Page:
17 Neither do men put new wine into old bottles: else the bottles break, and the wine runneth out, and the bottles perish: but they put new wine into new bottles, and both are preserved."

In reply to an earlier post on 22 Jun 2012 18:06:53 BDT

I've read it...

...and there's Google, of course. :-D

In reply to an earlier post on 22 Jun 2012 20:42:53 BDT
As long as you believe it, it doesn't really matter what anyone else thinks. Maybe you could expand on it and pray privately to god and keep it to yourself unless he has asked you to do otherwise, perhaps share it with Christians or it just becomes a 'does god exist debate' which is so boring.

In reply to an earlier post on 23 Jun 2012 01:07:39 BDT
Shakepen says:
Reverend: Actually, I believe we can see atoms. The electron microscipe has made it possible. Other than this comment, I agree with your post, but remember when you say "we know more than what we just sense," what we "just sense" is subject to flaws. Other than these objections, I believe you have accurately described the position of science today.

In reply to an earlier post on 23 Jun 2012 01:12:02 BDT
Shakepen says:
Roger: A few weeks ago, I believed as you do. However, Krauss makes a compelling argument about something that is completely counter intuitive! Refuting his argument means coming up with a convincing scientific scenario that explains today's observable facts. I think you will find it a daunting task.

In reply to an earlier post on 23 Jun 2012 01:15:11 BDT
Shakepen says:
Roger: I believe your internal reality. But faith, which justifies your internal reality, is not something that you should use in a scientific argument. Just as your faith is a metaphysical proof, so science has its own proofs and faith is not one of them.

In reply to an earlier post on 23 Jun 2012 01:30:59 BDT
"But faith, which justifies your internal reality, is not something that you should use in a scientific argument". With due respect I believe you are missing a point in that those who back science are seeking to use it to 'shoot down' faith.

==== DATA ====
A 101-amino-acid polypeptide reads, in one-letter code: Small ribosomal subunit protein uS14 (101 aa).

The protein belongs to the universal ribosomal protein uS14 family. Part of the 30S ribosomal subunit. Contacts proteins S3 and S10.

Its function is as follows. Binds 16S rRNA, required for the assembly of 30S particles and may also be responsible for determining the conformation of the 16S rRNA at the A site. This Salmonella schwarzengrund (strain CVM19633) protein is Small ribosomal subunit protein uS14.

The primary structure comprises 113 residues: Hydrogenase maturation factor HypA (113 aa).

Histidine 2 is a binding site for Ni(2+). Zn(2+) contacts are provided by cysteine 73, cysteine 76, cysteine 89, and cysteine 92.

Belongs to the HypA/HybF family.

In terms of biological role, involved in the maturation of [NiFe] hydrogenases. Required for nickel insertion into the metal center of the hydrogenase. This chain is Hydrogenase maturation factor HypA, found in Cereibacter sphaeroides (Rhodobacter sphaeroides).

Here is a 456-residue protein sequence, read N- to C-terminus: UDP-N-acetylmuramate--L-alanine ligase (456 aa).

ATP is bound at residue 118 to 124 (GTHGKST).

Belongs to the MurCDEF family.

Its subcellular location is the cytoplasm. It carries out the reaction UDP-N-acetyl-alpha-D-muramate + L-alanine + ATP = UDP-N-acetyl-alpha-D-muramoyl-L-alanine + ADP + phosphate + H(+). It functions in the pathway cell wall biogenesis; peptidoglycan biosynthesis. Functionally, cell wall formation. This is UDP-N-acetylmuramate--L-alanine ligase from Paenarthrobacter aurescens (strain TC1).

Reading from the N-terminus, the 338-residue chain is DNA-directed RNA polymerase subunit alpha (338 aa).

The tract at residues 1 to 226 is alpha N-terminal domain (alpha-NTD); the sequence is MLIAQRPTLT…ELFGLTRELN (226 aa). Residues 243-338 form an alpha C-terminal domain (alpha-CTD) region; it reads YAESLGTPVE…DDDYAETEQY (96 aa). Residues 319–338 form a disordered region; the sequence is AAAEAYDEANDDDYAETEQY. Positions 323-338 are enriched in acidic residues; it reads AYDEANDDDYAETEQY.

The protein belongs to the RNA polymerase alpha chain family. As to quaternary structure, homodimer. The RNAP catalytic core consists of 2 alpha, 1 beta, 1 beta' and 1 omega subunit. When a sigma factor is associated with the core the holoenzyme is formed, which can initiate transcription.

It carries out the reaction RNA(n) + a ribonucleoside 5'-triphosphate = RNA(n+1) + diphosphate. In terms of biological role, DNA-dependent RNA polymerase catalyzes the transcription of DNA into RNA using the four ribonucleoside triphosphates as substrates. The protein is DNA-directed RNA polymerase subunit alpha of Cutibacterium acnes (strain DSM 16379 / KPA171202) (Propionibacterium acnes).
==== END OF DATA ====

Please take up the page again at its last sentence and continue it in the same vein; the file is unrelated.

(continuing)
The very question has God named in it and a belief in God is by definition faith. The 'prosecution' has introduced the use of faith in the case as they have sought to refute it by scientific argument. The 'defence' has a valid argument in using faith in a question where God has been introduced into the equation.

It has ceased to be a purely scientific question.

In reply to an earlier post on 23 Jun 2012 01:31:53 BDT
As is said in The Bible, faith is a belief in things unseen.

In reply to an earlier post on 23 Jun 2012 01:36:22 BDT
Shakepen says:
Roger: Your last two paras are correct. Science should not be used to refute faith since faith is outside the parameters of science. The only time, in my opinion. when science should intrude into religion is when religion attempts to explain the natural world. Christ was attempting to explain the coming Kingdom of God, which will only be available after one dies. Science does not attempt to explain what happens when one dies in a metaphysical sense.

In reply to an earlier post on 23 Jun 2012 01:39:47 BDT
Shakepen says:
Roger: My sister flagellates me with this quote all the time. One must remember that "things unseen" was a statement that lst century people used to designate those processes they could not explain. It is still a good idea metaphysically.

In reply to an earlier post on 23 Jun 2012 02:14:42 BDT
The quote { and all truths for that matter } remains true whether you're in the First Century or the twenty-first. God remains God and faith in Him remains faith in some thing { someone } unseen.

God knows no time.
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Discussion in:  religion discussion forum
Participants:  45
Total posts:  644
Initial post:  29 May 2012
Latest post:  7 Jul 2012